By Martin Plaut
Africa editor, BBC News
Mr Bashir served in the army and rose to power in the 1990s
The unprecedented decision by the prosecutor of the International Criminal Court to seek charges against President Omar al-Bashir of Sudan for genocide, war crimes and crimes against humanity has thrown a sharp light on his part in the conflict in Darfur.
Some 300,000 people have died and more than two million fled their homes since 2003.
But Mr Bashir has always accused the international community of exaggerating the scale of the crisis.
Speaking in 2004, he said the Darfur issue was a "traditional conflict over resources... coated with claims of marginalisation".
"Strangely the Darfur crisis, according to them [the UN], has become the worst humanitarian disaster in the world. The report about the crisis occupies the best part of the influential media by those who have a hidden agenda," he added.
However, organisations like Human Rights Watch have documented atrocities in the western Sudanese region.
Four years ago, Human Rights Watch described the Sudanese government as pursuing a policy of ethnic cleansing said to be "strategic and well-planned".
"Khartoum has relied on the civilian administration, the Sudanese military and Janjaweed militias to implement a counter-insurgency policy that deliberately and systematically targeted civilians in violation of international law," it said.
And these allegations were renewed earlier in 2008, when the government was accused of aerial bombardment and ground attacks that drove thousands from their homes.
Human rights organisations accuse President Bashir of overseeing these atrocities - allegations that have now resulted in the current indictment.
Mr Bashir is first and foremost an army man.
After joining the Sudanese armed forces in 1960, he served with the Egyptian army during the 1973 Arab-Israeli war.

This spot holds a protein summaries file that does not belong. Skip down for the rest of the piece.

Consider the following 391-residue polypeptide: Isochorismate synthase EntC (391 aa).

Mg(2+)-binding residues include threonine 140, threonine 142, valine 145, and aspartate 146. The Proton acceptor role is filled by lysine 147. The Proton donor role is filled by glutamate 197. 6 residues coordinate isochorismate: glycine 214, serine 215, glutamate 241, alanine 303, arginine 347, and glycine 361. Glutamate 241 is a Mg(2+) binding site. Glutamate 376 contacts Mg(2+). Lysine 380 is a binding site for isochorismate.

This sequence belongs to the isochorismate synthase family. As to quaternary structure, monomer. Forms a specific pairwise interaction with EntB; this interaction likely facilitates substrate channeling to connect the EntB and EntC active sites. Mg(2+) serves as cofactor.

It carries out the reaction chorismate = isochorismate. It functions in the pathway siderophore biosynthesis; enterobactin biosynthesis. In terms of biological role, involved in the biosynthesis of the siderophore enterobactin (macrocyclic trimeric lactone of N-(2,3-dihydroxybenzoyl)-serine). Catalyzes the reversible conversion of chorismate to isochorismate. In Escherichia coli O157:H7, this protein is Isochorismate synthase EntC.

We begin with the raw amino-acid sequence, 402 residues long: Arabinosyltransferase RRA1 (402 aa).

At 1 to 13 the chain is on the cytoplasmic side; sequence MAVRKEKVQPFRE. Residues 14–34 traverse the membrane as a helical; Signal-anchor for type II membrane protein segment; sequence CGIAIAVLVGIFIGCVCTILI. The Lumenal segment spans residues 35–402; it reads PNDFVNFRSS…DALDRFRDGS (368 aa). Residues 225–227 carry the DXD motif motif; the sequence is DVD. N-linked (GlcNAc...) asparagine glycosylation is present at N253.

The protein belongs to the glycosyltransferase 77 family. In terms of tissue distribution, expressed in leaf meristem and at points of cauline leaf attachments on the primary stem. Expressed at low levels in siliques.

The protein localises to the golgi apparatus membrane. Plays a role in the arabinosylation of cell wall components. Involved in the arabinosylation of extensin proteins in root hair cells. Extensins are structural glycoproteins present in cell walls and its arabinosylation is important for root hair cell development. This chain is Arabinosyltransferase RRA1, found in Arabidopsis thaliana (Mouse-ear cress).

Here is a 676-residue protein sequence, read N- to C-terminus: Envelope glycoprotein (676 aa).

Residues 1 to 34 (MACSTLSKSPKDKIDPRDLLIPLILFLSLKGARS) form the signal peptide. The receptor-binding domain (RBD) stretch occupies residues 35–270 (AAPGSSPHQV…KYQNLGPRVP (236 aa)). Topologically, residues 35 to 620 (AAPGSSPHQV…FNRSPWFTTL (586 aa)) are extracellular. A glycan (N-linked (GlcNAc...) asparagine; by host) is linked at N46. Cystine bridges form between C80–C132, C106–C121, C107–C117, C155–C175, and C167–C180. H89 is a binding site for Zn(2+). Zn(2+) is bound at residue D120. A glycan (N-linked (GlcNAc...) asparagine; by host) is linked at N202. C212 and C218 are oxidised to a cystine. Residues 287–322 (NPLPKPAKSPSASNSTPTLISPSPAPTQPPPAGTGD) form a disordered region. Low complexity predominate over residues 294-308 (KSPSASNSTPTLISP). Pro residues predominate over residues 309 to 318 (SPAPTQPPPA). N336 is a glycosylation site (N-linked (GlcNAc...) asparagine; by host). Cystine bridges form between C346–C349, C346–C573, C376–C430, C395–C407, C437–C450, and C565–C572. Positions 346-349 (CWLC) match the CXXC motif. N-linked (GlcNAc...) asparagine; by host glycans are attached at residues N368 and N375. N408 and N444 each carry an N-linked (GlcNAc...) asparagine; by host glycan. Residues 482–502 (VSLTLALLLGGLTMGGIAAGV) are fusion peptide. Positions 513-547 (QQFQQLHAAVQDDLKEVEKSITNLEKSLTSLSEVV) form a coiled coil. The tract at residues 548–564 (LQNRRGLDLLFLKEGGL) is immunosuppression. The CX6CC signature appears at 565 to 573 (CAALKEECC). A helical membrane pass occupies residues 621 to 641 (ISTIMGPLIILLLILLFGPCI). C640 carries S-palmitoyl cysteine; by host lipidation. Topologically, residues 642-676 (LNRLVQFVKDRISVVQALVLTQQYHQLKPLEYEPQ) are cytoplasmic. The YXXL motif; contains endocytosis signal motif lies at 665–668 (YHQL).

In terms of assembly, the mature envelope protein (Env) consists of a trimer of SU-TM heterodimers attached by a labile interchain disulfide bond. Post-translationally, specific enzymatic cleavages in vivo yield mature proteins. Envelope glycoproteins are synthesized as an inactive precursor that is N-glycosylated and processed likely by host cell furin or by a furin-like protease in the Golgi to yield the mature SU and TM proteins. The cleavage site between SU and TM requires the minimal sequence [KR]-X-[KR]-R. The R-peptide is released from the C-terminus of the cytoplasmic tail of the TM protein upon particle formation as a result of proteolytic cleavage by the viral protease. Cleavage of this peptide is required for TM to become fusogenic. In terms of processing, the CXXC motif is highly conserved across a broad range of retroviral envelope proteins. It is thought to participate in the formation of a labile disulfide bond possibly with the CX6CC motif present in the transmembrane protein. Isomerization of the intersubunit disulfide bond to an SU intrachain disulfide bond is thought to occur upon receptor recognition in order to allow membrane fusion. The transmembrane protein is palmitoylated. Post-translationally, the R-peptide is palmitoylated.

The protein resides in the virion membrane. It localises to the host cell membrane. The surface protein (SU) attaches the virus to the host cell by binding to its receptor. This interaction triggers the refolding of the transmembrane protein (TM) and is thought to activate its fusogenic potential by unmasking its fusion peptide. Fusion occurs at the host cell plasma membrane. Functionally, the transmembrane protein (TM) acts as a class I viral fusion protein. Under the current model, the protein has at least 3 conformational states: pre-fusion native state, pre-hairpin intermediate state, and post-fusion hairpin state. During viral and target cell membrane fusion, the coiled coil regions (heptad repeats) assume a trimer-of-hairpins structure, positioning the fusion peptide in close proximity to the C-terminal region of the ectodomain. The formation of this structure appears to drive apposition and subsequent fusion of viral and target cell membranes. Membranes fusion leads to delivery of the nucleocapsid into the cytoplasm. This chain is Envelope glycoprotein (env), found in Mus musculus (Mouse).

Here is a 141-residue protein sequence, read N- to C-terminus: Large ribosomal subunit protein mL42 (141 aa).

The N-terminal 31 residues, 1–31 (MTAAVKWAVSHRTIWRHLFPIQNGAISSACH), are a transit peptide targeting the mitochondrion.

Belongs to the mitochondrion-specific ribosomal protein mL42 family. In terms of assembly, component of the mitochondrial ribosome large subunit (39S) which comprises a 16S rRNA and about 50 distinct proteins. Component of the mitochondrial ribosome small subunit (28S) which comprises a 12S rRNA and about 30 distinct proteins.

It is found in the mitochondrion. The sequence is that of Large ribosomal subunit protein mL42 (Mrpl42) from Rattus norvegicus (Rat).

In June 1989, he led a group of officers who overthrew the government of Sadiq al-Mahdi, appearing on TV to say that the coup was designed to save Sudan from rotten politicians.
The joint UN/AU peacekeeping mission to Darfur was much-delayed
As chairman of a Revolutionary Command Council, he led the country, making links with radical Islamists, including Hassan al-Turabi.
The relationship did not last, though, and Mr Turabi was purged and jailed.
Critics of President Bashir say that he has ruled Sudan in the interests of those northern Sudanese who live along the River Nile.
Anyone from the south of the country, or from a peripheral area like Darfur, has had little say in the running of the country.
The uprising in Darfur has been ruthlessly repressed. And suggestions that the United Nations might send international forces to the region were strongly resisted.
Instead, Mr Bashir has insisted that only African forces be deployed to try to Darfur.
"The AU [African Union] troops, after their experience and real practice in resolving conflict in Africa, are completely capable of playing their role without international intervention," he said in 2006.
"We renew our call to the international community, as well as our Arab and African brothers, to provide the necessary financial support to these troops and to increase the participation of Arab and African troops in the mission by the required numbers, so that the AU can continue playing its role."
The United States has been at the forefront of pressing for action on Darfur. But - strange as it might seem - it has also maintained close intelligence links with the Sudanese government.
In 2005, for example, the head of Sudanese intelligence was flown in a CIA jet to Washington. And US officials have worked closely with Sudan on anti-terrorism issues.
But the judicial noose has been gradually tightening around Mr Bashir.
In June, the International Criminal Court prosecutor Luis Moreno-Ocampo briefed the UN Security Council on Sudan's refusal to arrest two government officials for alleged crimes against humanity and war crimes.
Now the court has decided it will go higher - and target President Omar al-Bashir himself.